Burkina Faso Resumes Trial Of Sankara’s Alleged Killers
The trial of 14 men, including the former president, accused in the assassination of Burkina Faso’s left-wing leader Thomas Sankara 34 years ago, resumed at a military court in Ouagadougou on Monday.
The slaying of Sankara, a pan-Africanist icon, has for years cast a shadow over the impoverished Sahel state, fuelling its reputation for turbulence and bloodshed.
He and 12 others were riddled with bullets by a hit squad on October 15, 1987 during a putsch that brought his friend and comrade-in-arms Blaise Compaore to power.
The proceedings opened on October 11 and were adjourned at the request of the defence lawyers who wanted more time to study the 20,000 items in the dossier.
Twelve of the 14 accused were in court on Monday, including general Gilbert Diendere, a senior army leader at the time of the 1987 coup.
Compaore, the chief accused, announced through his lawyers this month that he would boycott the “political trial”.
He ruled for 27 years before being deposed by a popular uprising in 2014 and fleeing to neighbouring Ivory Coast.
He and his former right-hand man Diendere, who once headed the elite Presidential Security Regiment, face charges of complicity in murder, harming state security and complicity in the concealment of corpses.
Diendere, 61, is already serving a 20-year sentence for masterminding a plot in 2015 against the transitional government that followed Compaore’s ouster.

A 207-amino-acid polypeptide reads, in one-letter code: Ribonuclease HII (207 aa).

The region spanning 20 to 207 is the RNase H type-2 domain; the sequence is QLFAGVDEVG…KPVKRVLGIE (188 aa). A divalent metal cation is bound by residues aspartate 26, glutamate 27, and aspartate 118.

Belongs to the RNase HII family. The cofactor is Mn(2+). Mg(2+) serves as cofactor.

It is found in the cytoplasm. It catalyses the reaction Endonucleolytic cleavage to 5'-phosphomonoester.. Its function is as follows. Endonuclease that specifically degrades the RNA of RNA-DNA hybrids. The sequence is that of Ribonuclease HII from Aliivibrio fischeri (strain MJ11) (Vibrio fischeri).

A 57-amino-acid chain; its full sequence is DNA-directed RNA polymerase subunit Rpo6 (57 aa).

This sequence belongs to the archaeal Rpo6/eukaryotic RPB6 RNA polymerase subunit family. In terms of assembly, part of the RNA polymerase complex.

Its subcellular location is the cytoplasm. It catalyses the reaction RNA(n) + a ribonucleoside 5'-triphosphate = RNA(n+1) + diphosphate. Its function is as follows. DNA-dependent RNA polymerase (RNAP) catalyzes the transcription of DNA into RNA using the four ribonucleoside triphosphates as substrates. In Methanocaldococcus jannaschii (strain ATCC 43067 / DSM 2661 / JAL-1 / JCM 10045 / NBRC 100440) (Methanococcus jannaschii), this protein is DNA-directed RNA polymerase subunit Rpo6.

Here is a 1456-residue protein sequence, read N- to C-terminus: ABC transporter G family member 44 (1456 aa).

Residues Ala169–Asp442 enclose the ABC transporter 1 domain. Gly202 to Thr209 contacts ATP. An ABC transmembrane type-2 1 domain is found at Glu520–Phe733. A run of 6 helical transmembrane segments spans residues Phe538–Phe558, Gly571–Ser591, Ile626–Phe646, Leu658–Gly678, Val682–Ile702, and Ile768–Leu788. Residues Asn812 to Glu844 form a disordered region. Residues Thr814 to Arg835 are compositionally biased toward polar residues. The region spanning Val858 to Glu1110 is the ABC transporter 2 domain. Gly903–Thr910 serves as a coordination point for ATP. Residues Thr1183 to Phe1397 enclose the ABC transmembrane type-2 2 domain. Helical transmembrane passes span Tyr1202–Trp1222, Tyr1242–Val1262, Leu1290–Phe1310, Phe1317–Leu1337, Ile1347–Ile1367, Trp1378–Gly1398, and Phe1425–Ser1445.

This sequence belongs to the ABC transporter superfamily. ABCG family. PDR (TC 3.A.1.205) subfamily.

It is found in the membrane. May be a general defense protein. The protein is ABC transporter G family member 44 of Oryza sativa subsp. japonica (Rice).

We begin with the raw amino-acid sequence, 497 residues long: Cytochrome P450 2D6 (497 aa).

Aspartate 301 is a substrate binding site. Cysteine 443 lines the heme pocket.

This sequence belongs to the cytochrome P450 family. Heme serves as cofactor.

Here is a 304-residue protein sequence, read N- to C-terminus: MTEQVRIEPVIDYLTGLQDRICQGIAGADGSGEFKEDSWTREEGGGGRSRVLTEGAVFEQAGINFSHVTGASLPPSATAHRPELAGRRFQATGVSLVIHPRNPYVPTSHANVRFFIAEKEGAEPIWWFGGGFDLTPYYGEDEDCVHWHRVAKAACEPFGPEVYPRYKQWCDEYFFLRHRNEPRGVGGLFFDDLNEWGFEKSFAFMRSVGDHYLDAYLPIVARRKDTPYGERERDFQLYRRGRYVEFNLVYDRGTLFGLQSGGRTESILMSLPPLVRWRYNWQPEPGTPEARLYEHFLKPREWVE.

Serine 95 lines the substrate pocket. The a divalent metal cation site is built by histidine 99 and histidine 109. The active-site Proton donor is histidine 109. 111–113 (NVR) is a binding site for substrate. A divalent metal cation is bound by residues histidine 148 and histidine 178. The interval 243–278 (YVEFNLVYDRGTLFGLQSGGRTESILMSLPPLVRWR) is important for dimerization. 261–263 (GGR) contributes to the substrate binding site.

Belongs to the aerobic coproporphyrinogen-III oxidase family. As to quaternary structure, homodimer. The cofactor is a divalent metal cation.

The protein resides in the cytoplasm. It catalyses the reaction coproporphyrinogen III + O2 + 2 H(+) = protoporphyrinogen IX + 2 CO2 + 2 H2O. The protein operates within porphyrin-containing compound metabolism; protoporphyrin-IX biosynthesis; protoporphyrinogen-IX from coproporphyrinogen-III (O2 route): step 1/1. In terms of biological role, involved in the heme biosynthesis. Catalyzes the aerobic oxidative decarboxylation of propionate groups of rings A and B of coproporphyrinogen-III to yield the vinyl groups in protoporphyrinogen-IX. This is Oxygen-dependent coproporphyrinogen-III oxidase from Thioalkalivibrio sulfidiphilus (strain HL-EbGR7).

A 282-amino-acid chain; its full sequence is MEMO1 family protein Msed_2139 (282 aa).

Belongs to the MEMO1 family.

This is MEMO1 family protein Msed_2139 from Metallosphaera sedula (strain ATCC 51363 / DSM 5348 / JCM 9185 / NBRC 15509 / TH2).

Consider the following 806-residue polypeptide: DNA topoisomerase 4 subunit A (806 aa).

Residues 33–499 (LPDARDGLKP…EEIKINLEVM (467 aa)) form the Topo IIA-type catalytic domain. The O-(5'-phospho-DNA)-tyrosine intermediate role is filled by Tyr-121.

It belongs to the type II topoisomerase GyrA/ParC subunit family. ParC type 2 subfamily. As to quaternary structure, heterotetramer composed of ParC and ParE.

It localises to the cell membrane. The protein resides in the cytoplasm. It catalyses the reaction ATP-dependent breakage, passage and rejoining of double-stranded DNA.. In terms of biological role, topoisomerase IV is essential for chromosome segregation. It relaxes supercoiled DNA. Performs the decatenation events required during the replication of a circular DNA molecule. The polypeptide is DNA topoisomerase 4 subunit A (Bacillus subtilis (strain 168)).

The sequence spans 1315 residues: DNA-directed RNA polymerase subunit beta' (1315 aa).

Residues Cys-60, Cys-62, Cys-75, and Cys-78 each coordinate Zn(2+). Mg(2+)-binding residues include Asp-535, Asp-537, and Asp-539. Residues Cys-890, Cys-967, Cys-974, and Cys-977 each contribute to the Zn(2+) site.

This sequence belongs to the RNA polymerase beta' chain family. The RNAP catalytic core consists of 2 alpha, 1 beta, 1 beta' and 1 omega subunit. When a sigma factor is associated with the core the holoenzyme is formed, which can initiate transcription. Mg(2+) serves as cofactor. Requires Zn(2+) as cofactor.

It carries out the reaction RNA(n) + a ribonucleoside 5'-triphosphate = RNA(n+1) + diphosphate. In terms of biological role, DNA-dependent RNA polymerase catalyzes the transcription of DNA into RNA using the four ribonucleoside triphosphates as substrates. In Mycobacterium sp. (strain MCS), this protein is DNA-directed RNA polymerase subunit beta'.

Another prominent figure among the accused is Hyacinthe Kafando, a former chief warrant officer in Compaore’s presidential guard, who is accused of leading the gunmen who shot Sankara. He is on the run.
Compaore has always rejected suspicions that he orchestrated the killing.
A young army captain and Marxist-Leninist, Sankara came to power in a coup in 1983 aged just 33.
He tossed out the country’s name of Upper Volta, a legacy of the French colonial era, and renamed it Burkina Faso, which means “the land of honest men”.
He pushed ahead with a socialist agenda of nationalisations and banned female genital mutilation, polygamy and forced marriages.
Burkina Faso has long been burdened by silence over the assassination and many are angry that the killers have gone unpunished.
Sankara’s widow Mariam, who lives in France, came to Ouagadougou for the trial opening and tried to have the proceedings filmed, which the court rejected.
Ten days ago she published a statement again calling on the court to agree to have the proceedings on video “for history”.
An association called Justice For Thomas Sankara, Justice for Africa said it feared the trial would not shed light on suspected international involvement in the turbulence of the 1980s.